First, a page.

Currency Correlation

Many currency pairs are correlated with other currency pairs. It is important to understand this concept as it will impact on your risk management with trading. Correlation occurs when two or more different currency pairs tend to move in the same direction within the same trading environment. This would mean that if you traded both of those currencies then your risk would be double for that particular trade in that environment.

Correlation is not permanent or fixed by any means. You do get periods where correlation patterns are tested when there is particular market volatility or during major global economic events.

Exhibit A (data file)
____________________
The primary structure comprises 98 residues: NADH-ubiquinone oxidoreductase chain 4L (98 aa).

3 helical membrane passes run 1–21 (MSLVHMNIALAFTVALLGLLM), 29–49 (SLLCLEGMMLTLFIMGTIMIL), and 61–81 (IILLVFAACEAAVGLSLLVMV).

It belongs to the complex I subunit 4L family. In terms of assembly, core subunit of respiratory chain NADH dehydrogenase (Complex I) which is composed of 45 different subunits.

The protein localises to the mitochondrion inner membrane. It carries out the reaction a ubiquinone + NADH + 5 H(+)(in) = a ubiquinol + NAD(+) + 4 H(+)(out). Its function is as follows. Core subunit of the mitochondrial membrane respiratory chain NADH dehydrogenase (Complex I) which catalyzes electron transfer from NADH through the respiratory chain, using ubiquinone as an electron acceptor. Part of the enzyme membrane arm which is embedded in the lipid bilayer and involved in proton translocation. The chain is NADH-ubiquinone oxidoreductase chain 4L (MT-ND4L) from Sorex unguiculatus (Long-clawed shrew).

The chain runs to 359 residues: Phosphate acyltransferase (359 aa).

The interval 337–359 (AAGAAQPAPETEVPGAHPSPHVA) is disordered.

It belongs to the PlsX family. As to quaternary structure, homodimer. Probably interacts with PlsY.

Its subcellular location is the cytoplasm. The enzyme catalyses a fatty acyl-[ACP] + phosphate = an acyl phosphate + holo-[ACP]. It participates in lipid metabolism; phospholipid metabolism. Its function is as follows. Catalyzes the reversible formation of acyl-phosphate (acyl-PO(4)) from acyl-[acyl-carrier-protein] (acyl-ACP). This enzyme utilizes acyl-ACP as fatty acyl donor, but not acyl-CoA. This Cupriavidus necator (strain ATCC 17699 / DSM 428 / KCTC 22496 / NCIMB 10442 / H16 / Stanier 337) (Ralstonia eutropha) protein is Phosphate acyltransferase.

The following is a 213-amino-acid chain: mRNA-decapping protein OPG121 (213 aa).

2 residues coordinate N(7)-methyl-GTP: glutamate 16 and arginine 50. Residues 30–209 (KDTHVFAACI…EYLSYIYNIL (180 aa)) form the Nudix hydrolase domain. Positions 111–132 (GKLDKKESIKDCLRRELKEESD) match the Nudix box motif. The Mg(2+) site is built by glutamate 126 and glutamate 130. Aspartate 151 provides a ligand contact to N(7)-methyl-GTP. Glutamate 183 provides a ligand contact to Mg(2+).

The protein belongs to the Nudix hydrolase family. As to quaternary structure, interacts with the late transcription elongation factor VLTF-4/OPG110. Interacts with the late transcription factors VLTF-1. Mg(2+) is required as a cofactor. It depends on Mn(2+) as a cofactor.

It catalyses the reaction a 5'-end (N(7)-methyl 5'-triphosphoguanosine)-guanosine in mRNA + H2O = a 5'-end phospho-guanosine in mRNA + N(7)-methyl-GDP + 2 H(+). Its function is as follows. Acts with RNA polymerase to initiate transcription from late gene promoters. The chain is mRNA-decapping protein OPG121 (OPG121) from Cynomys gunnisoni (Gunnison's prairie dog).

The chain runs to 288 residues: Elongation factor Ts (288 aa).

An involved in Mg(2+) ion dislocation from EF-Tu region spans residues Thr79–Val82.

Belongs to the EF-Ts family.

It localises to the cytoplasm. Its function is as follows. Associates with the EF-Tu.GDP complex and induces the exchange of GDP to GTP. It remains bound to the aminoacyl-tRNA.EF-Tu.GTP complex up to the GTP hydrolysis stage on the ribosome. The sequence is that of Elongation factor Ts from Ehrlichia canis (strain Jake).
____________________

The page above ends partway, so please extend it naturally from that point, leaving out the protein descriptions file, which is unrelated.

Dean Malone, from Compass FX, has posted 4 videos that deal with the subjects of both Risk, and the Risk On/Risk Off concept (RO/RO), and Correlation. I have advised him that I have quoted these on my site and he is fine with this. I think that these videos are worthy of their own ‘post’ so I have listed them here.

 

Please note that during ‘Risk On’ or ‘Risk Off’ periods that many of the pairs will move in a synchronised, or correlated, pattern.  For example, in a ‘risk on’ period it is not unusual to see the AUD, CAD, GBP, SGD and EUR all increase similarly relative to the USD. Thus, in a ‘risk on’ phase, the EUR/USD and AUD/USD will often move in the same direction.  We say then that these pairs are ‘correlated’.   

Forex Correlation Website:

Please remember that you can check for the correlation ratio of FX pairs at the free site, Forex Correlation.